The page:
Federally funded research must be open to the public as part of a White House memorandum issued late last month – a new requirement that experts said will increase faculty and students’ engagement with innovative research.
The memorandum, issued by the White House’s Office of Science and Technology, states that all federal research funding agencies like the U.S. Department of Agriculture and the Department of Energy must draft policies to make the peer-reviewed scholarly research that they fund available to the public. Information accessibility experts said the requirement will eliminate paywalls that prevent faculty and students from accessing federally-funded research and boost GW’s wider efforts to promote the use of open-access academic resources.
“Immediate public access to America’s research publications and data will serve our collective goals of accelerating scientific discovery, strengthening translation and policymaking and lowering the barriers of access to science for all of America,” the memorandum reads.
The memorandum states that agencies that fund $100 million or less in research have 360 days to submit their updated open access policies, while agencies that fund $100 million or more in research have 180 days.
The National Institutes of Health – an agency with more than $100 million in research funds – provides nearly 50,000 grants to more than 2,500 “universities, medical schools and other research institutions” and currently funds 140 research projects at GW, according to the agency’s website.
“The extraordinary progress in open science and public access led by federal agencies has laid the foundation for these critical next steps,” the memorandum states. “As we move forward together in implementing these critical actions, we will do so in partnership and with a shared vision for an ever-stronger and more equitable federal scientific ecosystem.”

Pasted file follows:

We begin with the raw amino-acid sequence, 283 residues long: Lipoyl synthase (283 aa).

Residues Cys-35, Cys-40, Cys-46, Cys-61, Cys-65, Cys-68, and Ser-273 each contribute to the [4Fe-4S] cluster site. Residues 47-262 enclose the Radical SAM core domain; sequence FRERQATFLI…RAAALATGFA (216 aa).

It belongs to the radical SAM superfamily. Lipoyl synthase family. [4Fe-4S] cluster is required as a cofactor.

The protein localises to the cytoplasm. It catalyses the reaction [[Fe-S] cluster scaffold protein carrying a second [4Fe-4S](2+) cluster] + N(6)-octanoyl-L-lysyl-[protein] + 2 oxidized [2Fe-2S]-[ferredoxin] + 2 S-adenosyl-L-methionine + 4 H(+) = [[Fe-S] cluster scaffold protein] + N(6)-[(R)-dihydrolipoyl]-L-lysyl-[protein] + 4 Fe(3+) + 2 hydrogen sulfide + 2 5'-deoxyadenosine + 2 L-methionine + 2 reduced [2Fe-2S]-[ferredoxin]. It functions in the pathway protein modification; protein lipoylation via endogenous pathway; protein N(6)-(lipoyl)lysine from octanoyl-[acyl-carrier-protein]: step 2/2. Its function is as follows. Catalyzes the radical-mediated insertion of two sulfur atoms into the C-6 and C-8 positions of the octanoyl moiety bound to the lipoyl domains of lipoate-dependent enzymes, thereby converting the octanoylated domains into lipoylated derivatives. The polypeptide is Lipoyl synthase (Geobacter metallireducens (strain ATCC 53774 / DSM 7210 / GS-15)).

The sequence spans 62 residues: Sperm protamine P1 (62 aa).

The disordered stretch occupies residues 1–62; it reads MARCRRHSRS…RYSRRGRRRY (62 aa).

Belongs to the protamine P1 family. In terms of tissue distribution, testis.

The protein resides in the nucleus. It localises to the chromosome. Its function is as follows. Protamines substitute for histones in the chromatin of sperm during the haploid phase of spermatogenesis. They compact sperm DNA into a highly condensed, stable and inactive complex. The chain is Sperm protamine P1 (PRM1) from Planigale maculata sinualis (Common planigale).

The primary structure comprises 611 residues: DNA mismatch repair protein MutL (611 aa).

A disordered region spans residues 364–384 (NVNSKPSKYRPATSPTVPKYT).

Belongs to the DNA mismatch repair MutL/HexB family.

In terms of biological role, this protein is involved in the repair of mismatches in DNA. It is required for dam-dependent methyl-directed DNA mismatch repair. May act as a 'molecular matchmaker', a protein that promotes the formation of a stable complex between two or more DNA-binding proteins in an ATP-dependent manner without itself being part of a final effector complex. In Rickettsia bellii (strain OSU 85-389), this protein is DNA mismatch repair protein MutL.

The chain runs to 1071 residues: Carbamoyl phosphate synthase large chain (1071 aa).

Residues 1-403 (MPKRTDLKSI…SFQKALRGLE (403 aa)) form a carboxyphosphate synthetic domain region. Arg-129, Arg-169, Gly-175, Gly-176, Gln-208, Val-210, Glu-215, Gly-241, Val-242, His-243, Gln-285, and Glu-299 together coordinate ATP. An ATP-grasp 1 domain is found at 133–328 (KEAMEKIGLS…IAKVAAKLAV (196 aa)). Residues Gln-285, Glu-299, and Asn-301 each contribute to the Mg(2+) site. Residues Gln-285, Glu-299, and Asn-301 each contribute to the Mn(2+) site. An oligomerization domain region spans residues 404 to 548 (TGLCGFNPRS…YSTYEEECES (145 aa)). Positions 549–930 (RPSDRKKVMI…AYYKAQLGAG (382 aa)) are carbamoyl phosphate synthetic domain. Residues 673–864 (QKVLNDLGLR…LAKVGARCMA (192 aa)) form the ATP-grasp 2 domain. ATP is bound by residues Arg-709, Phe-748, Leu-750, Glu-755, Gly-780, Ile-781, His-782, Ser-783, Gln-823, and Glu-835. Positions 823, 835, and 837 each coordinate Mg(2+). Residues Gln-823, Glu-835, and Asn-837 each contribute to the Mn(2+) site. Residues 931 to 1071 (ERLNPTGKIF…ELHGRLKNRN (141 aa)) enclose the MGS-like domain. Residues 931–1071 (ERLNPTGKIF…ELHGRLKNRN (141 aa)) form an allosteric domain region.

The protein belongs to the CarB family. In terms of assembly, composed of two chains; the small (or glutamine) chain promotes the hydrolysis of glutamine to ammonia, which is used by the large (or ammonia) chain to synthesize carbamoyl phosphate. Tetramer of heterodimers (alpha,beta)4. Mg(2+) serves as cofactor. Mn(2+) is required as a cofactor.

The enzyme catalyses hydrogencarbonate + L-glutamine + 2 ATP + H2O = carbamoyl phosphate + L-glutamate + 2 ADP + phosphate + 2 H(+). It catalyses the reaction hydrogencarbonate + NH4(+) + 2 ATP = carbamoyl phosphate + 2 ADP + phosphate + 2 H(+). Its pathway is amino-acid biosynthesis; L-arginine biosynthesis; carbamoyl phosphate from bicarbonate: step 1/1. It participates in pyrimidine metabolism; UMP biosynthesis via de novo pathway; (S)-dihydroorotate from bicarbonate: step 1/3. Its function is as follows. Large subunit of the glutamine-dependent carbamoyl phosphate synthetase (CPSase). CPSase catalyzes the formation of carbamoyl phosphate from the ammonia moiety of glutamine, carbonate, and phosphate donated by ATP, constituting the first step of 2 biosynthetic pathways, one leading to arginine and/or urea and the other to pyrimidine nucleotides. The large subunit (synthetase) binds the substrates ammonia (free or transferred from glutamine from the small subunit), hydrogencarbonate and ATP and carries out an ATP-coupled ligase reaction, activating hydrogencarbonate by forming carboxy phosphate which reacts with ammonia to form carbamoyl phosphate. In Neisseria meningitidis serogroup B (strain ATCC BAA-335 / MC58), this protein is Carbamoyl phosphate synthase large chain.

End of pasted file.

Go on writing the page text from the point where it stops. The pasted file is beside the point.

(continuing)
Officials introduced a GW Libraries grant program in spring 2021 that awards faculty who adopted free, open-access materials. Officials awarded eight faculty members with grants ranging from $250 to $1,000 to switch to open-source materials between fall 2022-23.
Peter Suber, the senior adviser on open access for Harvard Library, said the memorandum strengthens policies that a 2013 memorandum established during former President Barack Obama’s administration, which only required agencies funding more than $100 million in research to adopt open access policies but did not include requirements that fund $100 million or less, like some humanities agencies.
“One of the small ones is the National Endowment for the Humanities, which was too small to be covered by the Obama guidelines, and therefore for the first time U.S. federal open access policies will cover the humanities, not just the sciences,” he said.
Suber said the memorandum will provide faculty members with greater access to scholarly articles that they can share with their students. He said in the past, faculty members often had to choose between only using the limited number of articles already freely available online or distributing photocopies of articles blocked by paywalls to their students.
“With these policies, many more articles will become freely available, and it will be unquestionably lawful to access them without payment,” he said. “The faculty member only has to share the URL to say this is the piece that I want you to read.”
Judy Ruttenberg, the senior director of scholarship and policy for the Association of Research Libraries, said the increased access that the memorandum sets in motion will enable faculty to read new research findings at a faster rate and connect with more people conducting research in their field.
“Before in a closed environment, people could be working on the same thing, they could be collaborating, they don’t even know about each other because they’re keeping it guarded until publication,” she said. “So I think there’s an acceleration of how people can find each other.”
Ruttenberg said the memorandum requires that agencies publicly share the data that underscores the research they fund. She said faculty members will be able to use more datasets when training their students in data science skills, like the replication of experiments, because of that inclusion.
The Columbian College of Arts and Sciences expanded its data science program in August 2021 with a Bachelor of Science degree and newly hired faculty members. The addition of the CCAS data science program falls in line with a growing demand for data science programs in universities across the country.
“Data science is a very data-hungry field where people are looking for datasets to use for training data or for developing those skills, so I think this is a boon across the board to those kinds of endeavors,” she said.
Ruttenberg said the memorandum will also give people with disabilities greater access to federally funded research because it instructs agencies to draft plans to require that databases make the federally funded articles they publish compatible with “machine-readability” and other assistive devices.
“The requirements need to facilitate that assistive technology accessibility,” she said.
This article appeared in the September 12, 2022 issue of the Hatchet.